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Tag Archives: 36

Reflecting stories

Reflecting stories

How lucky we are that scholars have dug out some of the ancient stories ‘behind’ the Yijing – stories its authors would have known naturally, but that can require some real ingenuity to ferret out nowadays. Hexagrams 55 and 56, Abundance and the Traveller Hexagram 55 is Abundance, and Abundance, Feng, is also the name… Continue Reading

Lines in conversation

Lines in conversation
This entry is part 8 of 9 in the series Hidden gems

The Yijing’s changing line texts are in conversation with the hexagrams created by each change. But they can also have quiet exchanges with their fan yao, the ‘reverse line’ that travels in the opposite direction. For instance, 11.2 changes to 36, and in reverse, 36.2 changes to 11: 11.2 and 36.2 are one another’s fan… Continue Reading

The Yi barbarians

The Yi barbarians

Hexagram 36 is called Ming Yi 明夷, Brightness Hiding or Brightness Wounded. The double meaning of ‘Yi’ here (a completely different word to the name of the book) allows the hexagram name to contain a whole story: when wounded, you hide; once bitten, twice shy. It also means something ordinary, smooth, level, and barbarian tribes… Continue Reading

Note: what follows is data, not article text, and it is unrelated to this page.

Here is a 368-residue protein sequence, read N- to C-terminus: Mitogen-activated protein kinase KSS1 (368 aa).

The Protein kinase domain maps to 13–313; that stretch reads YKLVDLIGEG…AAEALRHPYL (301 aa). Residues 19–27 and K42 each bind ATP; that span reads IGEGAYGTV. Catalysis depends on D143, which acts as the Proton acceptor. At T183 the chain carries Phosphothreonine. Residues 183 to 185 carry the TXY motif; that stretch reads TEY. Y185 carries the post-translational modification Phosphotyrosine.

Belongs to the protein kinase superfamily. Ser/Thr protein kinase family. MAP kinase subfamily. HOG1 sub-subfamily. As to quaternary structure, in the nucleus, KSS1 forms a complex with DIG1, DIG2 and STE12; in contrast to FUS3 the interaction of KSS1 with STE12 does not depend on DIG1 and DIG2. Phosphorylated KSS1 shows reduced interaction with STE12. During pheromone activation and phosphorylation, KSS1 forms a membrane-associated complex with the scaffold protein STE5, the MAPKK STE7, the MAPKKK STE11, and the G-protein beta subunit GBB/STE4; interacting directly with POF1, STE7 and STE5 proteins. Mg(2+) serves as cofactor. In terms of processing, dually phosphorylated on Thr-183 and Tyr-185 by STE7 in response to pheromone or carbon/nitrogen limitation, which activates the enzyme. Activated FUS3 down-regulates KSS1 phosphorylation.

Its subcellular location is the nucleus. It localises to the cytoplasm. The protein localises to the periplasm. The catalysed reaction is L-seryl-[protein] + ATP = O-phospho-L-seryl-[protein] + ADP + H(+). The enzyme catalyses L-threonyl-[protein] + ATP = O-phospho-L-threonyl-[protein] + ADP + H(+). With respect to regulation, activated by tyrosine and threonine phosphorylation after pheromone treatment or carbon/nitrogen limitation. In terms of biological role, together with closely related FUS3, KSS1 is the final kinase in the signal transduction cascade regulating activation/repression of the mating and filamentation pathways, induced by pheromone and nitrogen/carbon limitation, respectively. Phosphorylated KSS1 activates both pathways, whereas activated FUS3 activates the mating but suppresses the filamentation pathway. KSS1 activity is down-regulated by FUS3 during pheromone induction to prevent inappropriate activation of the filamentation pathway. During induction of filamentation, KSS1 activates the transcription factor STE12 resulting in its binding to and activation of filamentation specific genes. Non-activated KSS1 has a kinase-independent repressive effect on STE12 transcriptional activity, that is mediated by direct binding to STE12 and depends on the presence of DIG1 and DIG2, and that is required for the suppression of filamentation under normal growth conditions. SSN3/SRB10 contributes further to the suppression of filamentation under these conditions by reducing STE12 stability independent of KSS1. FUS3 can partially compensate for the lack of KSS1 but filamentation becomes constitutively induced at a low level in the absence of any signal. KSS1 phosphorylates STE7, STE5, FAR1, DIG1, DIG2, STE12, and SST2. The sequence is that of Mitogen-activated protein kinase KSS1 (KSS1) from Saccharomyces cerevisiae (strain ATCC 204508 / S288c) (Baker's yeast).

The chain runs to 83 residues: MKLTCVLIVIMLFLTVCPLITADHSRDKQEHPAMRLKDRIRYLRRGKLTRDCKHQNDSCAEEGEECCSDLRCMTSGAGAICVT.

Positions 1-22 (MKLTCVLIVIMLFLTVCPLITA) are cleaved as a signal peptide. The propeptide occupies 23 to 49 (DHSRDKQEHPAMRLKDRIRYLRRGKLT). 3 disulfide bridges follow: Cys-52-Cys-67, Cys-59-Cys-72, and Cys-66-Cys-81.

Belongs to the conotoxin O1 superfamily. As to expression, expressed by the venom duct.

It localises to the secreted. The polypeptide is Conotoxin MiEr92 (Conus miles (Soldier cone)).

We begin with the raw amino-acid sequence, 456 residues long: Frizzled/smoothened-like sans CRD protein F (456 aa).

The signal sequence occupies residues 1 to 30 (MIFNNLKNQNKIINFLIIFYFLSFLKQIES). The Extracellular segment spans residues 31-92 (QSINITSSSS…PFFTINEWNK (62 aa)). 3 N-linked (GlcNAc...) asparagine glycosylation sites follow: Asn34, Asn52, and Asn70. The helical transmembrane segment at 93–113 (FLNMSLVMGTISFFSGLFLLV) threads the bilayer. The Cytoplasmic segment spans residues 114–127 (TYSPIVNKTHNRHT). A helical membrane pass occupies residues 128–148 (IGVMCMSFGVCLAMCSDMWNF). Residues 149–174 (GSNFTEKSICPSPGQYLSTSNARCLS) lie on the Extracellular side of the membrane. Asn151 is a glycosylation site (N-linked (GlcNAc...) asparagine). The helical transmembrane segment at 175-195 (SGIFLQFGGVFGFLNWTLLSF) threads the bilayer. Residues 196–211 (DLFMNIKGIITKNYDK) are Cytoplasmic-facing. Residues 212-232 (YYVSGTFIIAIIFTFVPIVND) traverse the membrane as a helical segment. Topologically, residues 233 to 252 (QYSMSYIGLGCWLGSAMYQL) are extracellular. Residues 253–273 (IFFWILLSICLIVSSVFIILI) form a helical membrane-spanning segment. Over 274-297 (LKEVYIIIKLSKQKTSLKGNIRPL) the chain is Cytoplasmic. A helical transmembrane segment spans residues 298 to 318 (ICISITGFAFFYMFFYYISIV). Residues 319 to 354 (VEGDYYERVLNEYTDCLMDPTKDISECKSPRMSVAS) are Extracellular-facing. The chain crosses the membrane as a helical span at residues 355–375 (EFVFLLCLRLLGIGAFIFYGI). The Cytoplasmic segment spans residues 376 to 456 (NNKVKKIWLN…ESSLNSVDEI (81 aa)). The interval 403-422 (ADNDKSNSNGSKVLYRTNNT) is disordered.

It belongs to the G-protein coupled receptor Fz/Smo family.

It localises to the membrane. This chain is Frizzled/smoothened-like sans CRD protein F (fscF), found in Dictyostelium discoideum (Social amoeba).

Getting started with my annual reading

Getting started with my annual reading
This entry is part 2 of 5 in the series How Yi helps

What’s an annual reading for? Every year on my birthday, I cast a reading for the coming year. Not as a prediction – imagine the gloom and suspense if you spent a year under the shadow of 24.6! – but for guidance. Perhaps it’s a little like the people who choose a ‘word for the… Continue Reading

Not being special

I love Robert Moss’s books; they’re inspiring, wise and lucid. He mirrors my understanding back to me – that we belong here, that life has meaning and the cosmos actively wants to communicate this to us. Also, he does this in a very practical, down-to-earth way: this communication, through dreams, oracles or signs, is quite… Continue Reading

The noble one’s story

Where you find the noble one We mostly come across the junzi, the ‘noble one’, in the Image Wing of the Yi. But he also features in many oracles and lines of the original text. Here’s the whole list: 1.3, 2.0, 3.3, 9.6, 12.0, 13.0, 15.0, 15.1, 15.3, 20.1, 20.5, 20.6, 23.6, 33.4, 34.3, 36.1,… Continue Reading

Turning points

Someone, some day, really is going to have to write a huge Yi book that not only describes individual moving lines with their zhi gua in mind – for example, writing about 27.6 with 24 in mind – but also describes groups of moving lines with their zhi gua in mind. They will need to be… Continue Reading

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